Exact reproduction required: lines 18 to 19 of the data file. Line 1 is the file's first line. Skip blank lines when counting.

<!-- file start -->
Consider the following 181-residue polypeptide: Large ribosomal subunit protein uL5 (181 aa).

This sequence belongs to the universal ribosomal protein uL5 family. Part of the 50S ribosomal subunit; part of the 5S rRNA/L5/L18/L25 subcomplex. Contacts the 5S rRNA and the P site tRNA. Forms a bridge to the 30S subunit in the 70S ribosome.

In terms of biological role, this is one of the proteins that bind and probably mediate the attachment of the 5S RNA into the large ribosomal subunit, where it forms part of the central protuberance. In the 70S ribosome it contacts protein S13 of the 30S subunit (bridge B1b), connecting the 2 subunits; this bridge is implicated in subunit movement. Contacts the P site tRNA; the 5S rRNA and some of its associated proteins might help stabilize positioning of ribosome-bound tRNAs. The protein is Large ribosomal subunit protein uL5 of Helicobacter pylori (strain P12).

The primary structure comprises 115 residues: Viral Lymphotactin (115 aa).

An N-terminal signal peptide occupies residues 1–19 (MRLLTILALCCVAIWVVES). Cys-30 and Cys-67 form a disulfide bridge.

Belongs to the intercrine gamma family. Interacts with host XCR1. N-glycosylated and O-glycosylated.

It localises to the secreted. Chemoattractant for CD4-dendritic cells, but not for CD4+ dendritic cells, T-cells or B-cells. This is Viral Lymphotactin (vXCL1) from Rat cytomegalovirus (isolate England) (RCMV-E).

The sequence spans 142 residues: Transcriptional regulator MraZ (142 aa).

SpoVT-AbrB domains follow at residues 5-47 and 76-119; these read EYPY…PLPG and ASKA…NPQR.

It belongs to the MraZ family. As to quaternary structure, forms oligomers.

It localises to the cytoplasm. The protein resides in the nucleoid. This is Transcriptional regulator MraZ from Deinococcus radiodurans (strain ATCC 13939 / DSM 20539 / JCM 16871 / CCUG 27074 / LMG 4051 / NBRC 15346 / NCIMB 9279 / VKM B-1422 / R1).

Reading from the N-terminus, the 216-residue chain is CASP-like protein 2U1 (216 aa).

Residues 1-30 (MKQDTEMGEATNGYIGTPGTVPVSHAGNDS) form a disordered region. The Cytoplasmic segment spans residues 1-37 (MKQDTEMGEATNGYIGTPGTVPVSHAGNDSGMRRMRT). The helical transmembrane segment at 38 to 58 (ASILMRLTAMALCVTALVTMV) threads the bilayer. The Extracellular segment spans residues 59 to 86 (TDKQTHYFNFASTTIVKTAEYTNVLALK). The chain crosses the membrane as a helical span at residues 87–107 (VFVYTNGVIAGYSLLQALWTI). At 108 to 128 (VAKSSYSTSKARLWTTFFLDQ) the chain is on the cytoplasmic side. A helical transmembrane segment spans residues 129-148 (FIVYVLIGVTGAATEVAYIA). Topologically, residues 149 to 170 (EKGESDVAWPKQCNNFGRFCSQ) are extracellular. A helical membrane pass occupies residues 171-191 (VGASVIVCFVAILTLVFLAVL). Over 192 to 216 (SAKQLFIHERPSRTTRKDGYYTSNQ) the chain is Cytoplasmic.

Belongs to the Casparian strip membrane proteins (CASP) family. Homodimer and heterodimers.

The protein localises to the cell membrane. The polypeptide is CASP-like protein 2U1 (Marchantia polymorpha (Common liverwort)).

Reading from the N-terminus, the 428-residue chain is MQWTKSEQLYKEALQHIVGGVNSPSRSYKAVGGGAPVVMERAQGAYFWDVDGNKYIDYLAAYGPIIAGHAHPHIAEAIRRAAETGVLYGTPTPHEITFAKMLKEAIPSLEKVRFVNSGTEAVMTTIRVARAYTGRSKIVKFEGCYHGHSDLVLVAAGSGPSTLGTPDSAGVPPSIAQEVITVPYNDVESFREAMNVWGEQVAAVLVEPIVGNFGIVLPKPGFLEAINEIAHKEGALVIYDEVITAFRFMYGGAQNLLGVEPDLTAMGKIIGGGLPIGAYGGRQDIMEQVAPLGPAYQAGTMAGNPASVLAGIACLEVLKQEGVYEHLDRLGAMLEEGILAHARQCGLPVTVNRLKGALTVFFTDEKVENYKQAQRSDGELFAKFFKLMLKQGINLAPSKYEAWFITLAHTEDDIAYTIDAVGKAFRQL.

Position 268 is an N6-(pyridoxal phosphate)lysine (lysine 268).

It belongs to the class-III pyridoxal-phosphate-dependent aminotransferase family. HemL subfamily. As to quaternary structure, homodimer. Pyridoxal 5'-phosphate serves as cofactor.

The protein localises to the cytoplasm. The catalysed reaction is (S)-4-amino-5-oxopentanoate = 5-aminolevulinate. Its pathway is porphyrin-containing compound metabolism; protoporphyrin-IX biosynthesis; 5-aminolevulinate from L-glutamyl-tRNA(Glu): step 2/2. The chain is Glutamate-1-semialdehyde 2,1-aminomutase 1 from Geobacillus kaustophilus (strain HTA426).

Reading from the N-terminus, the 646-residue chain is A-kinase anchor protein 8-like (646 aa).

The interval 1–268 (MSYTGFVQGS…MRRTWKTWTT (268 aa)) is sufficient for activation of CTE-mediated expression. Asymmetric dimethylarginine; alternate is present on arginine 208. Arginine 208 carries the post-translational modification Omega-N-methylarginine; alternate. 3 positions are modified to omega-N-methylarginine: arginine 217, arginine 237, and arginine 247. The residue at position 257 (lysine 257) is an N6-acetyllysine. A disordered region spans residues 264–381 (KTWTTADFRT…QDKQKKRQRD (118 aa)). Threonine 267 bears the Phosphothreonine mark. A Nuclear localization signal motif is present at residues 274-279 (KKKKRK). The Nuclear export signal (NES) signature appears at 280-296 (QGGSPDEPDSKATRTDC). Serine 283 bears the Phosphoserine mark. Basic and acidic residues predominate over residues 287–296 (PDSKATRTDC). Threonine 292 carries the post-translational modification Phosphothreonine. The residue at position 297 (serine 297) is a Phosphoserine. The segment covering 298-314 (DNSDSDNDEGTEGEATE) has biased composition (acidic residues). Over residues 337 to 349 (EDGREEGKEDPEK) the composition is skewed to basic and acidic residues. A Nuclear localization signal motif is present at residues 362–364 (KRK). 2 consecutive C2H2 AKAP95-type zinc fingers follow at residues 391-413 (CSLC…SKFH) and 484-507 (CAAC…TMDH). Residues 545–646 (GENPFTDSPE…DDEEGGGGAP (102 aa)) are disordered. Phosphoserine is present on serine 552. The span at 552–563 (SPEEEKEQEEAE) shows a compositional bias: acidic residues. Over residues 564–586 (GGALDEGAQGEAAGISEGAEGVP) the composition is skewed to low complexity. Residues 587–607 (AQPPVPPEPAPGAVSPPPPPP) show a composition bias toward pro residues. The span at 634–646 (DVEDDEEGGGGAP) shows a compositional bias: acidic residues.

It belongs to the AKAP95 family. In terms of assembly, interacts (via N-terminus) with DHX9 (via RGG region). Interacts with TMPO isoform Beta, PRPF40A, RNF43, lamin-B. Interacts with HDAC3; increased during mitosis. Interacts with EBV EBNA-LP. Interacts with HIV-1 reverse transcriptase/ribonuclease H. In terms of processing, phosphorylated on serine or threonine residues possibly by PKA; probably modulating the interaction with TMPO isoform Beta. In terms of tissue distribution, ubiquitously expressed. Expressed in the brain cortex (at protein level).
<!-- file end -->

It belongs to the class-III pyridoxal-phosphate-dependent aminotransferase family. HemL subfamily. As to quaternary structure, homodimer. Pyridoxal 5'-phosphate serves as cofactor.

The protein localises to the cytoplasm. The catalysed reaction is (S)-4-amino-5-oxopentanoate = 5-aminolevulinate. Its pathway is porphyrin-containing compound metabolism; protoporphyrin-IX biosynthesis; 5-aminolevulinate from L-glutamyl-tRNA(Glu): step 2/2. The chain is Glutamate-1-semialdehyde 2,1-aminomutase 1 from Geobacillus kaustophilus (strain HTA426).